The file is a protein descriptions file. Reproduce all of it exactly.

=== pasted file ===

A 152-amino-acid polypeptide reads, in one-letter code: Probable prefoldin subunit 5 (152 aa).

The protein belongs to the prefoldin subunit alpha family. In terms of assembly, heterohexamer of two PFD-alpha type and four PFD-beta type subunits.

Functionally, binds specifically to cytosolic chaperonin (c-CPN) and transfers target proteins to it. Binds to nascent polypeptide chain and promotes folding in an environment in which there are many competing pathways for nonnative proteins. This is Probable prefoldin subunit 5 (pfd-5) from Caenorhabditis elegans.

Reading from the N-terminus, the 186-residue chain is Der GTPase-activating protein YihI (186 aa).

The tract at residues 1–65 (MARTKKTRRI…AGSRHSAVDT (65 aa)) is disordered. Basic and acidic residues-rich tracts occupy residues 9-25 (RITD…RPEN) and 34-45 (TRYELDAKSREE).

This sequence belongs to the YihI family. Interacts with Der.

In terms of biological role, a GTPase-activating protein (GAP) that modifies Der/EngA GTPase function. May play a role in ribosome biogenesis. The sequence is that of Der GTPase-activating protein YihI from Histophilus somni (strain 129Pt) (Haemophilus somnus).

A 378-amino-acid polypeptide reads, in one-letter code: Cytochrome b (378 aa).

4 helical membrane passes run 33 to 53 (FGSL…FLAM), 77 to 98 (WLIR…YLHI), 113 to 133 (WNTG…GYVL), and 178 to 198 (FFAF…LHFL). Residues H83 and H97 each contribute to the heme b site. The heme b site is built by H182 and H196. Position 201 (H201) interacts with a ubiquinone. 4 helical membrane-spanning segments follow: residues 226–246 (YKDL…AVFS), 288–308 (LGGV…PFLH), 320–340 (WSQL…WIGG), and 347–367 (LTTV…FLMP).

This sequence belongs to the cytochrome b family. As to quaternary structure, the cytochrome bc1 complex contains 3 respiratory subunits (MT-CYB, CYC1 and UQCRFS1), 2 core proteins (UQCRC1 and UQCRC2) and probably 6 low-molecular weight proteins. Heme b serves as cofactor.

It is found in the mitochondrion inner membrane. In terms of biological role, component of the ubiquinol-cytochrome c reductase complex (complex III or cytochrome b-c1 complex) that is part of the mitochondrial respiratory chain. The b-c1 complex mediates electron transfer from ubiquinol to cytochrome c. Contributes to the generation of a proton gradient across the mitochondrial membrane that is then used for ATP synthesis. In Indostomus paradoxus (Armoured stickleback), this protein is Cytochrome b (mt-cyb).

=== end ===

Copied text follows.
A 152-amino-acid polypeptide reads, in one-letter code: Probable prefoldin subunit 5 (152 aa).

The protein belongs to the prefoldin subunit alpha family. In terms of assembly, heterohexamer of two PFD-alpha type and four PFD-beta type subunits.

Functionally, binds specifically to cytosolic chaperonin (c-CPN) and transfers target proteins to it. Binds to nascent polypeptide chain and promotes folding in an environment in which there are many competing pathways for nonnative proteins. This is Probable prefoldin subunit 5 (pfd-5) from Caenorhabditis elegans.

Reading from the N-terminus, the 186-residue chain is Der GTPase-activating protein YihI (186 aa).

The tract at residues 1–65 (MARTKKTRRI…AGSRHSAVDT (65 aa)) is disordered. Basic and acidic residues-rich tracts occupy residues 9-25 (RITD…RPEN) and 34-45 (TRYELDAKSREE).

This sequence belongs to the YihI family. Interacts with Der.

In terms of biological role, a GTPase-activating protein (GAP) that modifies Der/EngA GTPase function. May play a role in ribosome biogenesis. The sequence is that of Der GTPase-activating protein YihI from Histophilus somni (strain 129Pt) (Haemophilus somnus).

A 378-amino-acid polypeptide reads, in one-letter code: Cytochrome b (378 aa).

4 helical membrane passes run 33 to 53 (FGSL…FLAM), 77 to 98 (WLIR…YLHI), 113 to 133 (WNTG…GYVL), and 178 to 198 (FFAF…LHFL). Residues H83 and H97 each contribute to the heme b site. The heme b site is built by H182 and H196. Position 201 (H201) interacts with a ubiquinone. 4 helical membrane-spanning segments follow: residues 226–246 (YKDL…AVFS), 288–308 (LGGV…PFLH), 320–340 (WSQL…WIGG), and 347–367 (LTTV…FLMP).

This sequence belongs to the cytochrome b family. As to quaternary structure, the cytochrome bc1 complex contains 3 respiratory subunits (MT-CYB, CYC1 and UQCRFS1), 2 core proteins (UQCRC1 and UQCRC2) and probably 6 low-molecular weight proteins. Heme b serves as cofactor.

It is found in the mitochondrion inner membrane. In terms of biological role, component of the ubiquinol-cytochrome c reductase complex (complex III or cytochrome b-c1 complex) that is part of the mitochondrial respiratory chain. The b-c1 complex mediates electron transfer from ubiquinol to cytochrome c. Contributes to the generation of a proton gradient across the mitochondrial membrane that is then used for ATP synthesis. In Indostomus paradoxus (Armoured stickleback), this protein is Cytochrome b (mt-cyb).